Leeds United have been a club plagued by ceaseless turmoil since 2004 when they suffered relegation from England’s Premier League. If it wasn’t bankruptcy the club had to face, it was crooked owners who bled the club dry of its resources. There seemed no end in sight up until the summer of 2018 when the soccer world woke to some very unexpected news on a blistering day in June.

Marcelo Bielsa, the great tactician, godfather to all the super coaches in Europe, had agreed to become Leeds United’s head coach. It was a move completely out of left field but not in the sense that Bielsa wasn’t known or proven, far from it; it was rather the fact that the 63-year-old had decided to join Leeds despite their stock being so low.

Bielsa came in and immediately began to shake the ground that the club’s stadium Elland Road stands on. Wholesale changes were made by the man they call ‘El Loco’ as he set about trying to revive the West Yorkshire club. One of the changes was to build a sleeping room at the club’s training facility, Thorp Arch, which would let the players recoup during the day or a particular training session.

<blockquote class="twitter-tweet" data-lang="en"><p lang="en" dir="ltr">Wow...check out this new ‘sleep room’ at Thorp Arch. <a href="https://twitter.com/hashtag/lufc?src=hash&ref_src=twsrc%5Etfw">#lufc</a> <a href="https://twitter.com/hashtag/alaw?src=hash&ref_src=twsrc%5Etfw">#alaw</a> <a href="https://t.co/mLvKKffOEB">pic.twitter.com/mLvKKffOEB</a></p>— El Loco (@bielsasbucket22) <a href="https://twitter.com/bielsasbucket22/status/1085309425953452032?ref_src=twsrc%5Etfw">January 15, 2019</a></blockquote>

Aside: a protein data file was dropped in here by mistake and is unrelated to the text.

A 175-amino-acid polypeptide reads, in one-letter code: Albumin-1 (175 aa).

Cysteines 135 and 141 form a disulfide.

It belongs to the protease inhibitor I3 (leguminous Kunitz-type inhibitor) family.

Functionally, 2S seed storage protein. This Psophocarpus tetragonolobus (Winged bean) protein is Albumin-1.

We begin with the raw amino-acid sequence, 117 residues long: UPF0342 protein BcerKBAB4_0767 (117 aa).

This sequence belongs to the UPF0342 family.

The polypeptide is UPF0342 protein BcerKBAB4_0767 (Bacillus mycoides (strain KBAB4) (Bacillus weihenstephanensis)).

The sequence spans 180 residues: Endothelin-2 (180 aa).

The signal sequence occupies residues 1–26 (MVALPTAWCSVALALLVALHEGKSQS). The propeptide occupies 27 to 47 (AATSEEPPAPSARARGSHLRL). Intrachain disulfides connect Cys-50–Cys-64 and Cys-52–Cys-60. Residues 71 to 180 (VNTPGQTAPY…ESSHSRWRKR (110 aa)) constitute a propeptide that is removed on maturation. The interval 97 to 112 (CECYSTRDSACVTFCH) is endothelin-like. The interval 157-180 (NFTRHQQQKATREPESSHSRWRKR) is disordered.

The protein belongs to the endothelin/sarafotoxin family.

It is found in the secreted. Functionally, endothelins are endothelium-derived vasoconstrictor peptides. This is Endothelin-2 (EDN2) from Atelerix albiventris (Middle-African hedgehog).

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Leeds’ new manager is world renowned for the way he pushes his players physically and, if they were going to manage with the workload the Argentinian had planned for them, then the club were going to have to build a place for them to recover.

Another example of Bielsa’s holistic approach was when he made his players pick up litter around the training ground in order to get a new appreciation of how hard the fans have to work to buy a ticket. Bielsa deemed it necessary for his players to do this for three hours as that was how long a fan had to work in order to purchase a ticket.

The tactics and methods Bielsa uses are far from the norm and that has earned him legendary status within the game. Man City manager Pep Guardiola was once a young protege to Bielsa and describes his former master as the best coach in the world.

Bielsa’s influence on Guardiola’s career has helped the Spaniard become one of the best modern-day managers and that’s reinforced with his Man City side at 6/5 to defend the title in Premier League betting and do what hasn't been done for ten years. It seems Bielsa's managerial techniques often bring with it the chance to make history. Fans will see a similarity between the way Guardiola and Bielsa set their team up to win games but, off the pitch, they adopt different ways of going about their business.

Bielsa doesn’t stray from his deeply held holistic approach and that is slowly stirring Leeds United from their decade-long slumber. Under Bielsa, there is light again at Elland Road and that is good news for a city that hasn't had much to shout about for a long time.

The club are less than 20 games away from making a return to the league they dropped out of in such spectacular fashion 15 years ago as they sit in first place in the league table. That is all down to one man and one man alone; Marcelo Bielsa has brought a different way of thinking to Leeds and, for the first time in over 5,000 days, the club, as well as the fans, are united again and on the brink of making history.

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